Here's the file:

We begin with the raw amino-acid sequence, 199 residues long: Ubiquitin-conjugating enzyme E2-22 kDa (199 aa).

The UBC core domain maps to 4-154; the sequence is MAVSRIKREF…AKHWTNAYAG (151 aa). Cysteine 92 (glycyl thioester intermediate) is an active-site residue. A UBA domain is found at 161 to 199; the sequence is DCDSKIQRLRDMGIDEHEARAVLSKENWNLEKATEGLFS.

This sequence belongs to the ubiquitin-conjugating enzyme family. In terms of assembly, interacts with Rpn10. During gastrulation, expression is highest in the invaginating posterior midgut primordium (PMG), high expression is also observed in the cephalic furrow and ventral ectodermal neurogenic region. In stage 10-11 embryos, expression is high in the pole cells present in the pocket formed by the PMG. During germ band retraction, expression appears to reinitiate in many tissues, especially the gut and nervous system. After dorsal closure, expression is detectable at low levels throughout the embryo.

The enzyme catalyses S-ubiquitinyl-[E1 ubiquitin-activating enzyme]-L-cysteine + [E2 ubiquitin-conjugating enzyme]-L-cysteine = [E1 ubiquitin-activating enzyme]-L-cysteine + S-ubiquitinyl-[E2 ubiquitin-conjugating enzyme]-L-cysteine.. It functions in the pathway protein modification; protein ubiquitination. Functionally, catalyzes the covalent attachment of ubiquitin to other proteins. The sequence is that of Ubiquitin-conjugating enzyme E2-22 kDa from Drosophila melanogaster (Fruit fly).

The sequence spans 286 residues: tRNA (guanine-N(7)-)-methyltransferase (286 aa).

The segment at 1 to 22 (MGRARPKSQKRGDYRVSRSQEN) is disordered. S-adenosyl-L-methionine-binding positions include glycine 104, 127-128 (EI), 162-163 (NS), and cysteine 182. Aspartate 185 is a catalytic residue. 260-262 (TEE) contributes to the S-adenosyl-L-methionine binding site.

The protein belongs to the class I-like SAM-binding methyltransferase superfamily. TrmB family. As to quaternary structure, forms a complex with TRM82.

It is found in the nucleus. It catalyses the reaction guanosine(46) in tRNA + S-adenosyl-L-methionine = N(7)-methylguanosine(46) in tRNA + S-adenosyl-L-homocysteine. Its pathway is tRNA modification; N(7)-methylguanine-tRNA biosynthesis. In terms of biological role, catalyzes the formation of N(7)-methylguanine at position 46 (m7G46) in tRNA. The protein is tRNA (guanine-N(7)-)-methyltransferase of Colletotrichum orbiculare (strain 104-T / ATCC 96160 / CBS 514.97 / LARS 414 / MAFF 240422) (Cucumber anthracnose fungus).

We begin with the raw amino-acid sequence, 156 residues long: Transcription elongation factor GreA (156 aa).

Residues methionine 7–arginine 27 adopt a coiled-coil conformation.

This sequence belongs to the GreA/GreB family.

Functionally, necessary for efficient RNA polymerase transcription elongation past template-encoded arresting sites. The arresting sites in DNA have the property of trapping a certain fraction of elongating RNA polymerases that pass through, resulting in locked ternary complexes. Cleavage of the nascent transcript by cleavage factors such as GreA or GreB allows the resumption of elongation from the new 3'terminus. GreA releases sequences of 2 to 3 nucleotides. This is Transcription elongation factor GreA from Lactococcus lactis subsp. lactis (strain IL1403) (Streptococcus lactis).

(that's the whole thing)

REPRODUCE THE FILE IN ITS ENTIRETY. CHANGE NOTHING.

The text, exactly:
We begin with the raw amino-acid sequence, 199 residues long: Ubiquitin-conjugating enzyme E2-22 kDa (199 aa).

The UBC core domain maps to 4-154; the sequence is MAVSRIKREF…AKHWTNAYAG (151 aa). Cysteine 92 (glycyl thioester intermediate) is an active-site residue. A UBA domain is found at 161 to 199; the sequence is DCDSKIQRLRDMGIDEHEARAVLSKENWNLEKATEGLFS.

This sequence belongs to the ubiquitin-conjugating enzyme family. In terms of assembly, interacts with Rpn10. During gastrulation, expression is highest in the invaginating posterior midgut primordium (PMG), high expression is also observed in the cephalic furrow and ventral ectodermal neurogenic region. In stage 10-11 embryos, expression is high in the pole cells present in the pocket formed by the PMG. During germ band retraction, expression appears to reinitiate in many tissues, especially the gut and nervous system. After dorsal closure, expression is detectable at low levels throughout the embryo.

The enzyme catalyses S-ubiquitinyl-[E1 ubiquitin-activating enzyme]-L-cysteine + [E2 ubiquitin-conjugating enzyme]-L-cysteine = [E1 ubiquitin-activating enzyme]-L-cysteine + S-ubiquitinyl-[E2 ubiquitin-conjugating enzyme]-L-cysteine.. It functions in the pathway protein modification; protein ubiquitination. Functionally, catalyzes the covalent attachment of ubiquitin to other proteins. The sequence is that of Ubiquitin-conjugating enzyme E2-22 kDa from Drosophila melanogaster (Fruit fly).

The sequence spans 286 residues: tRNA (guanine-N(7)-)-methyltransferase (286 aa).

The segment at 1 to 22 (MGRARPKSQKRGDYRVSRSQEN) is disordered. S-adenosyl-L-methionine-binding positions include glycine 104, 127-128 (EI), 162-163 (NS), and cysteine 182. Aspartate 185 is a catalytic residue. 260-262 (TEE) contributes to the S-adenosyl-L-methionine binding site.

The protein belongs to the class I-like SAM-binding methyltransferase superfamily. TrmB family. As to quaternary structure, forms a complex with TRM82.

It is found in the nucleus. It catalyses the reaction guanosine(46) in tRNA + S-adenosyl-L-methionine = N(7)-methylguanosine(46) in tRNA + S-adenosyl-L-homocysteine. Its pathway is tRNA modification; N(7)-methylguanine-tRNA biosynthesis. In terms of biological role, catalyzes the formation of N(7)-methylguanine at position 46 (m7G46) in tRNA. The protein is tRNA (guanine-N(7)-)-methyltransferase of Colletotrichum orbiculare (strain 104-T / ATCC 96160 / CBS 514.97 / LARS 414 / MAFF 240422) (Cucumber anthracnose fungus).

We begin with the raw amino-acid sequence, 156 residues long: Transcription elongation factor GreA (156 aa).

Residues methionine 7–arginine 27 adopt a coiled-coil conformation.

This sequence belongs to the GreA/GreB family.

Functionally, necessary for efficient RNA polymerase transcription elongation past template-encoded arresting sites. The arresting sites in DNA have the property of trapping a certain fraction of elongating RNA polymerases that pass through, resulting in locked ternary complexes. Cleavage of the nascent transcript by cleavage factors such as GreA or GreB allows the resumption of elongation from the new 3'terminus. GreA releases sequences of 2 to 3 nucleotides. This is Transcription elongation factor GreA from Lactococcus lactis subsp. lactis (strain IL1403) (Streptococcus lactis).